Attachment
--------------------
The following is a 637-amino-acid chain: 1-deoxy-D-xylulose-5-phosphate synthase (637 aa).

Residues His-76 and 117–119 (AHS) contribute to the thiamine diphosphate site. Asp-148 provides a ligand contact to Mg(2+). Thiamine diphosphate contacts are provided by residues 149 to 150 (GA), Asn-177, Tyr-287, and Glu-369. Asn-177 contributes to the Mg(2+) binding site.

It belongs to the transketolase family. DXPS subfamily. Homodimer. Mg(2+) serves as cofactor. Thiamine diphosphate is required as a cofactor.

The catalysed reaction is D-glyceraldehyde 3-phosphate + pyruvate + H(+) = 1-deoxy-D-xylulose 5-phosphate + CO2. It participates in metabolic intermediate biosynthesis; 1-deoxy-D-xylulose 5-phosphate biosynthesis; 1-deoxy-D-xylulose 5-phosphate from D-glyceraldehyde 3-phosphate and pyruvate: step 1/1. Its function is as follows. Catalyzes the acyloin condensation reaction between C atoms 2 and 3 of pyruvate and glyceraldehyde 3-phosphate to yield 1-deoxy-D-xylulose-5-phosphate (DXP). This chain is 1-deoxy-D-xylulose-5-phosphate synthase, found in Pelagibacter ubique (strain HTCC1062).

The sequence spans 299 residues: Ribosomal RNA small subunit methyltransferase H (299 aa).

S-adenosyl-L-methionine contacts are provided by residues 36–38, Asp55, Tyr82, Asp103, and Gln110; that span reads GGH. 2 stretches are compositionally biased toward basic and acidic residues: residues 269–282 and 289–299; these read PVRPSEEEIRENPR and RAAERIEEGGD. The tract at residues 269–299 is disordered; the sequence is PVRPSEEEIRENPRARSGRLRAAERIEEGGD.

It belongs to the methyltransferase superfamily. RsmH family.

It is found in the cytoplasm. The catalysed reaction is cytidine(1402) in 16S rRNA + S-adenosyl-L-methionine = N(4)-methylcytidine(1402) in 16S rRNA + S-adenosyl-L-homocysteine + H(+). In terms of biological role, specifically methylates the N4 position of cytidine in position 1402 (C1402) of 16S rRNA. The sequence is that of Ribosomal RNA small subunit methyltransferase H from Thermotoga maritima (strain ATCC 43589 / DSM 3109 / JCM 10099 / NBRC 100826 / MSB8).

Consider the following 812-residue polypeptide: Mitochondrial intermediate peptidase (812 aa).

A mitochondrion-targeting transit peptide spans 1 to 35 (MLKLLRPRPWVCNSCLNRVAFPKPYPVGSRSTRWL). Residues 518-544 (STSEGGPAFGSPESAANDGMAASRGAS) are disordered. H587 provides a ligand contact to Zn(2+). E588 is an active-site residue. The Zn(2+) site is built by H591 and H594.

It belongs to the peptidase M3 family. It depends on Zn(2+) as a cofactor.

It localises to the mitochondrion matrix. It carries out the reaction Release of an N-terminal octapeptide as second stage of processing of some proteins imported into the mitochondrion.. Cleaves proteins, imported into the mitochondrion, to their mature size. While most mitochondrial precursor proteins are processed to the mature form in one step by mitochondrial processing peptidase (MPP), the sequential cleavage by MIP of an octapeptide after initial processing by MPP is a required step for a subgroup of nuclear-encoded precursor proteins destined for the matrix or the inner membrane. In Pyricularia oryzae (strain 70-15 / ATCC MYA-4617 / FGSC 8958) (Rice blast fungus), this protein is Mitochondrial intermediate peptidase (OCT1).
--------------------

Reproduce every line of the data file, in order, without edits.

The following is a 637-amino-acid chain: 1-deoxy-D-xylulose-5-phosphate synthase (637 aa).

Residues His-76 and 117–119 (AHS) contribute to the thiamine diphosphate site. Asp-148 provides a ligand contact to Mg(2+). Thiamine diphosphate contacts are provided by residues 149 to 150 (GA), Asn-177, Tyr-287, and Glu-369. Asn-177 contributes to the Mg(2+) binding site.

It belongs to the transketolase family. DXPS subfamily. Homodimer. Mg(2+) serves as cofactor. Thiamine diphosphate is required as a cofactor.

The catalysed reaction is D-glyceraldehyde 3-phosphate + pyruvate + H(+) = 1-deoxy-D-xylulose 5-phosphate + CO2. It participates in metabolic intermediate biosynthesis; 1-deoxy-D-xylulose 5-phosphate biosynthesis; 1-deoxy-D-xylulose 5-phosphate from D-glyceraldehyde 3-phosphate and pyruvate: step 1/1. Its function is as follows. Catalyzes the acyloin condensation reaction between C atoms 2 and 3 of pyruvate and glyceraldehyde 3-phosphate to yield 1-deoxy-D-xylulose-5-phosphate (DXP). This chain is 1-deoxy-D-xylulose-5-phosphate synthase, found in Pelagibacter ubique (strain HTCC1062).

The sequence spans 299 residues: Ribosomal RNA small subunit methyltransferase H (299 aa).

S-adenosyl-L-methionine contacts are provided by residues 36–38, Asp55, Tyr82, Asp103, and Gln110; that span reads GGH. 2 stretches are compositionally biased toward basic and acidic residues: residues 269–282 and 289–299; these read PVRPSEEEIRENPR and RAAERIEEGGD. The tract at residues 269–299 is disordered; the sequence is PVRPSEEEIRENPRARSGRLRAAERIEEGGD.

It belongs to the methyltransferase superfamily. RsmH family.

It is found in the cytoplasm. The catalysed reaction is cytidine(1402) in 16S rRNA + S-adenosyl-L-methionine = N(4)-methylcytidine(1402) in 16S rRNA + S-adenosyl-L-homocysteine + H(+). In terms of biological role, specifically methylates the N4 position of cytidine in position 1402 (C1402) of 16S rRNA. The sequence is that of Ribosomal RNA small subunit methyltransferase H from Thermotoga maritima (strain ATCC 43589 / DSM 3109 / JCM 10099 / NBRC 100826 / MSB8).

Consider the following 812-residue polypeptide: Mitochondrial intermediate peptidase (812 aa).

A mitochondrion-targeting transit peptide spans 1 to 35 (MLKLLRPRPWVCNSCLNRVAFPKPYPVGSRSTRWL). Residues 518-544 (STSEGGPAFGSPESAANDGMAASRGAS) are disordered. H587 provides a ligand contact to Zn(2+). E588 is an active-site residue. The Zn(2+) site is built by H591 and H594.

It belongs to the peptidase M3 family. It depends on Zn(2+) as a cofactor.

It localises to the mitochondrion matrix. It carries out the reaction Release of an N-terminal octapeptide as second stage of processing of some proteins imported into the mitochondrion.. Cleaves proteins, imported into the mitochondrion, to their mature size. While most mitochondrial precursor proteins are processed to the mature form in one step by mitochondrial processing peptidase (MPP), the sequential cleavage by MIP of an octapeptide after initial processing by MPP is a required step for a subgroup of nuclear-encoded precursor proteins destined for the matrix or the inner membrane. In Pyricularia oryzae (strain 70-15 / ATCC MYA-4617 / FGSC 8958) (Rice blast fungus), this protein is Mitochondrial intermediate peptidase (OCT1).